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European Copyright Madness: Court Strikes Down Law Allowing Users to Rip Their Own CDs

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posted on Jun, 23 2015 @ 02:34 AM
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www.eff.org...


Today the High Court of the United Kingdom handed down an excellent decision—excellent because the result is so unreasonable, so out of touch with reality, and so divorced from the needs and expectations of ordinary users, that it provides a textbook illustration of the need for urgent reform of the outdated and unbalanced European Copyright Directive.

In a nutshell, the court struck down the UK government's decision to allow users to lawfully make copies of content that they have purchased for personal use, given the absence of a compulsory levy to compensate copyright owners for the “harm” that they suffer from such copying. The government's choices are now to remove the private copying exception—making personal copying illegal again, or to supply additional evidence that copyright owners suffer no or minimal “harm” from personal copying, or else to begin imposing a new tax on users to compensate the industry for that “harm”.

The notion that every use of copyright works by users (which for digital works, generally involves a technical act of copying) is a use that rightsholders must be compensated for, is not a notion with any historical foundation in copyright law. Copyright law is a limited monopoly right that is bestowed by statute, and therefore it can be limited or taken away by statute just as easily. Thus, the limitations and exceptions to copyright law are as much an integral part of it as the exclusive rights of copyright owners are.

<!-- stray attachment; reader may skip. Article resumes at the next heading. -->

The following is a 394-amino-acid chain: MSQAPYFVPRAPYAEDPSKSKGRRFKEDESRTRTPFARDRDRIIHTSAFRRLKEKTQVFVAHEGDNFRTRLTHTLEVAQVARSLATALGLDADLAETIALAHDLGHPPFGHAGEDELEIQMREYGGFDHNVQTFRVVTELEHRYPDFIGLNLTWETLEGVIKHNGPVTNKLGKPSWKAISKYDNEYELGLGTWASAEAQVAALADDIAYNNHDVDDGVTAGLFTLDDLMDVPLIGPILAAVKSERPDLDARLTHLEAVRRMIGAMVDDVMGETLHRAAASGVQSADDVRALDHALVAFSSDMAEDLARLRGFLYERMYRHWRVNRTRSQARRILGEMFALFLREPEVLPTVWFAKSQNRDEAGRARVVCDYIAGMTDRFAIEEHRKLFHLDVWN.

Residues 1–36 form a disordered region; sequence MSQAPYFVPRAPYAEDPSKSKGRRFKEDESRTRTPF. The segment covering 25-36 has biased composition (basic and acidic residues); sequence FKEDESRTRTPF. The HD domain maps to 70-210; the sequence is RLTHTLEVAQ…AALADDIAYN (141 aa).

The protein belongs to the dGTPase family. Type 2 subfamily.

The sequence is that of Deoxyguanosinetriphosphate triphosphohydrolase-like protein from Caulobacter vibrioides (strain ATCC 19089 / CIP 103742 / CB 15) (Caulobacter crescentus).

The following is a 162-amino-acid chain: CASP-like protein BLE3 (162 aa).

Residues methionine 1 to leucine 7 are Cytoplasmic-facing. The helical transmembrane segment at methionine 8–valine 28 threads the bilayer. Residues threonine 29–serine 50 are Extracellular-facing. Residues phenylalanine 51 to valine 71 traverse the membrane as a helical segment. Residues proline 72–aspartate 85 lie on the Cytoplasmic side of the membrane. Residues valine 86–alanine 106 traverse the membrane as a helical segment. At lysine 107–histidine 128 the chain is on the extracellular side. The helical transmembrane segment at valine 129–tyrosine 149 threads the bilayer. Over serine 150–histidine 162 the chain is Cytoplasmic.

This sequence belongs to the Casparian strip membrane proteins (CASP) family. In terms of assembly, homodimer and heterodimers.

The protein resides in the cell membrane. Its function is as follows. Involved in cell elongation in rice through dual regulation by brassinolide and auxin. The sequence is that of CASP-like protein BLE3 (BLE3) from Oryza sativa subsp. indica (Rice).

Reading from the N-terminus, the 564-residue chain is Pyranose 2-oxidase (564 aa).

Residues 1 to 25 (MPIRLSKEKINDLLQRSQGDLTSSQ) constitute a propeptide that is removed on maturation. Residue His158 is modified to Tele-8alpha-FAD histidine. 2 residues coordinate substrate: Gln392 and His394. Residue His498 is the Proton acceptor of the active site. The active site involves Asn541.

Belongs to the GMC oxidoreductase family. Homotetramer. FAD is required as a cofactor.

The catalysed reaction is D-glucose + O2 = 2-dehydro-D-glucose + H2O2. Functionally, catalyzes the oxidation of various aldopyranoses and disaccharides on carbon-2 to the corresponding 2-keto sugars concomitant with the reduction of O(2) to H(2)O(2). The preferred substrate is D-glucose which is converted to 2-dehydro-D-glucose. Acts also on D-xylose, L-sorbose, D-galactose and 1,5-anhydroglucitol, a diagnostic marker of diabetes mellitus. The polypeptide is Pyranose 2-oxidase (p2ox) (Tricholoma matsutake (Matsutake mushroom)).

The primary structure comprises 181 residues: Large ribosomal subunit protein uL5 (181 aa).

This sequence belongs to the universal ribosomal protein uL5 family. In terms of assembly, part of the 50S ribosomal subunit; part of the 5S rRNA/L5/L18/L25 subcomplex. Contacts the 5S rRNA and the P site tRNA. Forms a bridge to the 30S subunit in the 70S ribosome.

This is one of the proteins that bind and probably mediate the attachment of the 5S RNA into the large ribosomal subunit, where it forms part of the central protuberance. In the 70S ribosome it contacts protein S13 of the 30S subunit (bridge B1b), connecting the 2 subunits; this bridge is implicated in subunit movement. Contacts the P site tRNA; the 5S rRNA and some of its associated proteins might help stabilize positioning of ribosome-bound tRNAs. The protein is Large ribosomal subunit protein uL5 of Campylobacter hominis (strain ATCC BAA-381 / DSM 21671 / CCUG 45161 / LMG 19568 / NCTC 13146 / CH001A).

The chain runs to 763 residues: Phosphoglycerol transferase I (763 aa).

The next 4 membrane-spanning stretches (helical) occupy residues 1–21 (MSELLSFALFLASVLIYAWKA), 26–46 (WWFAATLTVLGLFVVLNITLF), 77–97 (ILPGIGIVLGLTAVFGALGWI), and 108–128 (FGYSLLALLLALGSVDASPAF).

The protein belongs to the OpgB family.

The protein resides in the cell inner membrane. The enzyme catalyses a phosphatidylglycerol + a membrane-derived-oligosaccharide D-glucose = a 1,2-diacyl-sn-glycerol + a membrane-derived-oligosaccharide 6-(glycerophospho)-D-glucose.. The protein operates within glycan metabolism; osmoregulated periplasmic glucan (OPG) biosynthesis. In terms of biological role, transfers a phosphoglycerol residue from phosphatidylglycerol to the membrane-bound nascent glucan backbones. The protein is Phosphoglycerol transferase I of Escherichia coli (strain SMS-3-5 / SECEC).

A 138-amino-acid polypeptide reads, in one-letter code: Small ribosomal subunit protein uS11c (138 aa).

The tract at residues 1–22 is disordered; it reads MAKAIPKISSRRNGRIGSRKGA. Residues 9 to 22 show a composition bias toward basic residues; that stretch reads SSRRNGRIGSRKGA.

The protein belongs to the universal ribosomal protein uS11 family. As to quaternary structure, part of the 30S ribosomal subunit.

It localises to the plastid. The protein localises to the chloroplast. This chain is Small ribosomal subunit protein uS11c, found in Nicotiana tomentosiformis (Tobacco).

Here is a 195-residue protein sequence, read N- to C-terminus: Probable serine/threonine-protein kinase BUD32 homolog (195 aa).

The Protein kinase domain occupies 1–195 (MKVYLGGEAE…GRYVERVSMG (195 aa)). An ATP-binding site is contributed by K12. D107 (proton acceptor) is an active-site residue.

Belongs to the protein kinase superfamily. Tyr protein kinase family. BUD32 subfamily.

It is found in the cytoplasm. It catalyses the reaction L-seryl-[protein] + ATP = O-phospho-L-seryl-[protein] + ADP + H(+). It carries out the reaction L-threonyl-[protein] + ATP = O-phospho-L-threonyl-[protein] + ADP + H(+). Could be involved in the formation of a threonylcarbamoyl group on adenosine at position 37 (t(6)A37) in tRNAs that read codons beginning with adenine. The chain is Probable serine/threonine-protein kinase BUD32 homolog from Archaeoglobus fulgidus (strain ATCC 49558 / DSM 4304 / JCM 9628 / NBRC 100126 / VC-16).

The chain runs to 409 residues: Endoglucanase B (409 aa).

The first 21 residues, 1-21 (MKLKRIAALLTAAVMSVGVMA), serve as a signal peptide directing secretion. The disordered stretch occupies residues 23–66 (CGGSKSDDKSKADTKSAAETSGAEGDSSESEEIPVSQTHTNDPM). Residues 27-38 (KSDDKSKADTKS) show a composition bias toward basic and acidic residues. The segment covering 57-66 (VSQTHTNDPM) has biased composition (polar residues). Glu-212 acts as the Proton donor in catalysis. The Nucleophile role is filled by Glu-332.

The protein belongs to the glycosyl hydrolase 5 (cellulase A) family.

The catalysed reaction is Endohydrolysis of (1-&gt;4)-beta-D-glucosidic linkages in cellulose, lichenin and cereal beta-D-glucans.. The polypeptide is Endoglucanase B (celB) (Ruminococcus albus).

Just found this and have yet to form a opinion. Sorry, folks. I'd go out on a limb and say this isn't good for us peons down here. I've already got outstanding threads here that need attention and I can't seem to get to but this caught my eye and figured it would be ATS worthy.




posted on Jun, 23 2015 @ 02:37 AM
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It's idiotic, no doubt, but it's not like it's going to stop anyone. Besides, a lot of people don't even use CDs anymore.



posted on Jun, 23 2015 @ 03:01 AM
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a reply to: TheSpanishArcher

I have not used disks for ages. There is very little I even keep on my hard drive apart from the most scared music of the generations. All the other stuff is there at a click anyhow and I'm no hoarder.

Does the new law account for other external devices like USB hard drives, memory cards and sticks? Lol it is like they are making laws for the days of yore (bygone eras).

I don't think they really give a flying hoot. Media is just stuff to keep the masses smiling. There are just enough left to buy Miley's latest track and a ticket to Justin's next gig to keep the show rollin' while the corporate robbers continue their great works of charity ripping the people of the world off with 1000 percent plus apr personal loans of $100 because they are so desperate they would pay $1000 back just to have $100 now. The music and film industry are the sacrificial lambs for the corporate century...may be. Pirates unite then at least there will not be any Justins or Mileys torturing me in the future. Yes the future looks bright better wear shades!

$$$$$£££££ ker ching!


edit on 23-6-2015 by Revolution9 because: (no reason given)



posted on Jun, 23 2015 @ 03:21 AM
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a reply to: TheSpanishArcher

European Copyright Madness?

Definitely not,. This is the perfectly predictable action of a predatory government intent on enslaving the masses.



posted on Jun, 23 2015 @ 07:05 AM
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originally posted by: Azureblue
a reply to: TheSpanishArcher

European Copyright Madness?